Q&A: Questions and Answers

James A. Cullimore


Answer/Elder James A. Cullimore

As to the first question, “What happens when a couple gets a temple divorce?” we should understand that there is no such thing as a temple divorce. What we refer to as a temple divorce is in fact a cancellation of a temple sealing. When a couple is married in the temple, they not only satisfy the law of the land as to a legal civil marriage, but they are also sealed for time and all eternity in an eternal relationship.

A civil divorce nullifies the marriage so far as the civil law is concerned, but only by a mandate of the president of the Church can the sealing of the couple be cancelled. A cancellation of the sealing is what we are really referring to when we talk about a temple divorce.

When one has been granted a civil divorce after his temple sealing, he must be cleared by the First Presidency before he can be granted a temple recommend by his bishop. After a divorce clearance has been granted by the First Presidency, an application for a cancellation of the temple sealing might be made to the president of the Church. Normally it is the woman who seeks a cancellation of sealing. Since a woman cannot be sealed to two men at the same time, she must have a cancellation of sealing from one before she can be sealed to another.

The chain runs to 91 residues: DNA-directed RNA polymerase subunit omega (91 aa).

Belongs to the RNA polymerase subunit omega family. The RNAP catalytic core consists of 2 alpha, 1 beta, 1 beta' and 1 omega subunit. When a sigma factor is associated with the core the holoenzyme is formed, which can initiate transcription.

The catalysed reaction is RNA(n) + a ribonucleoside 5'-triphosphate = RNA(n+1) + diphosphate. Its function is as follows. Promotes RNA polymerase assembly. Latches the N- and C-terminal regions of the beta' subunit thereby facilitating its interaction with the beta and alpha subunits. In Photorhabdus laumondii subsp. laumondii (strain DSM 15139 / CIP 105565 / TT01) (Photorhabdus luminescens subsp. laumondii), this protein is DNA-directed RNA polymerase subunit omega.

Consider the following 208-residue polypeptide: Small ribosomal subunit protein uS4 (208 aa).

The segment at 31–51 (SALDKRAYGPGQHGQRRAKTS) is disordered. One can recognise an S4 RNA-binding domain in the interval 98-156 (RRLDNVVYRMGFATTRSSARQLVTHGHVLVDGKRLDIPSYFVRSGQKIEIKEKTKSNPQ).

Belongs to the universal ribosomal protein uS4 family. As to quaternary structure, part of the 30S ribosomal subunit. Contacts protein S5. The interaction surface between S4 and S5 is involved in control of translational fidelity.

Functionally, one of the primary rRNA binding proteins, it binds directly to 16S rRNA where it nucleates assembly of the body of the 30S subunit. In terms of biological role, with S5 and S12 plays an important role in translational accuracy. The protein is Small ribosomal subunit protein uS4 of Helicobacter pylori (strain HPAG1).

As to the next question, “What happens to the children in the next life when there has been a cancellation of sealing of the parents?” it is understood that in the case of a cancellation of the sealing of the woman to the man, this does not cancel the sealing of the children to the parents, since they were born in the covenant, which is a birthright blessing. They remain in the status of the sealing to their parents and can never be sealed to anyone else. The decision as to with whom they will go will be determined by the Lord in the hereafter.

Regarding being born in the covenant the General Handbook of Instructions states, “Children born in the covenant cannot be sealed to anyone, but belong to their natural parents. This rule is not altered by adoption, consent of the natural parents, request of the child after becoming of age or death of the natural parents.” (P. 101.)

It should be kept in mind that to be born in the covenant is a birthright blessing, and that if a child remains worthy in this life of celestial blessings, regardless of the actions of his parents, he is assured of that birthright and is guaranteed eternal parentage. One’s worthiness in this life through living the gospel and keeping the commandments, in this as in all things, is the key to eternal life.

Assistant to the Council of the Twelve